The first board for my home automation project needs to provide everybody with Power (5V DC). This is the main purpose of this board and because this is a very basic requirement it’s the first to be described here.

But this board handles two more jobs:

  1. create 5V DC from input voltage of 12V DC
  2. convert a 3,3V I2C bus to an I2C bus capable of speaking with 5V components
  3. driver for the DMX signals


Here’s nothing special. Just a P3596L-5.0 step-down DC/DC converter, two capacitors, an inductor and a diode.

06-01-2013 13-32-58


The microcontroller I’m using only has 3,3V output pins even if they are 5V tolerant you cannot connect 5V I2C components. But the rest of my setup is build with 5V components so I have so power up the I2C-Bus accordingly.

Luckily there is a chip that does the exact same thing: the PCA9306 a dual bidirectional I2C bus voltage-level translator.

It just needs a 3,3V (I get this directly from the microcontroller board) and 5V current and the input I2C bus. No big deal at all.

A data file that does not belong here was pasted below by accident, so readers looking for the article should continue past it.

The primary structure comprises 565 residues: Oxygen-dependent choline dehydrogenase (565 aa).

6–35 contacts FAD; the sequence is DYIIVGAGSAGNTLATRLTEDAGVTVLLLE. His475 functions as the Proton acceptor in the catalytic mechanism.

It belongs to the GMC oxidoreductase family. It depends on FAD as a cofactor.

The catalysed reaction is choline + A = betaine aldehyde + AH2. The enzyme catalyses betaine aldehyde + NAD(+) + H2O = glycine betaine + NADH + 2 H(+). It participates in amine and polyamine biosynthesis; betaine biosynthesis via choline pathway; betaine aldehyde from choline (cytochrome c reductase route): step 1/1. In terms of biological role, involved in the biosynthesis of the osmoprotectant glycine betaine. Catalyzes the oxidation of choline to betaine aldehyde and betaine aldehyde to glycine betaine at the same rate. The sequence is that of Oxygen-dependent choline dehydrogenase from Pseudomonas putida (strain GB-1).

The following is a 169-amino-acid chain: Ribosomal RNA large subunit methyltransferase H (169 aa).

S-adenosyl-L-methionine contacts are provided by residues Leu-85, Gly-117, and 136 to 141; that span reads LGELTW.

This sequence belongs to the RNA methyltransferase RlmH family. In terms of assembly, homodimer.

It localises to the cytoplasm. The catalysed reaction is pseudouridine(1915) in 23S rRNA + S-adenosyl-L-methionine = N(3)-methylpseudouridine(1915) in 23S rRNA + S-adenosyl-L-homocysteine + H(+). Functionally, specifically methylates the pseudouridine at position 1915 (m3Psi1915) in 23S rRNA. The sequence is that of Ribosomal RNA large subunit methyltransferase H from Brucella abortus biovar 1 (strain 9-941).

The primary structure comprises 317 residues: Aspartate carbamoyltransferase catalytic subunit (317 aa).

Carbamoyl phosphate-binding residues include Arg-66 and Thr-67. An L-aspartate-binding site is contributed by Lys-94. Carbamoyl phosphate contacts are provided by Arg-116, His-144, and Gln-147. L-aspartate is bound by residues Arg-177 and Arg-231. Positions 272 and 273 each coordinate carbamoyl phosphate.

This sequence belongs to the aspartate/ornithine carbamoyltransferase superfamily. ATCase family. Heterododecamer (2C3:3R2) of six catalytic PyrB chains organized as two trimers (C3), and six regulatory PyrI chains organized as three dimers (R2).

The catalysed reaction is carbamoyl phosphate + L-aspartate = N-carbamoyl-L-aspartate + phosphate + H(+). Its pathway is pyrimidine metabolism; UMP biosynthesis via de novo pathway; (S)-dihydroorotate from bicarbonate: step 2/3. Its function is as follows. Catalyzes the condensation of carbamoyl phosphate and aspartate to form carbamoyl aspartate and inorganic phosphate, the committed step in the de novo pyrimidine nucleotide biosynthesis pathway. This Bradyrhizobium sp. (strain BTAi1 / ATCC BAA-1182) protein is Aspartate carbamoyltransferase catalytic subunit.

06-01-2013 13-59-50


DMX is a protocol used on stages for controlling lights. I use the same for dimming my LEDs in the whole apartment. Today I will not go in much details about the protocol or the software side.

On the wire DMX is just a symmetric RS-485 signal on three wires (called + / – / GND).

I use a simple SN75176 differential bus transceiver chip but since DMX is only sending in one direction there is no need in using the receiving side of the chip. The control ports are hard wired for sending and it gets its signal from an UART of my microcontroller.

On my board I put three of the same chips to create three physical separated busses with the same signal.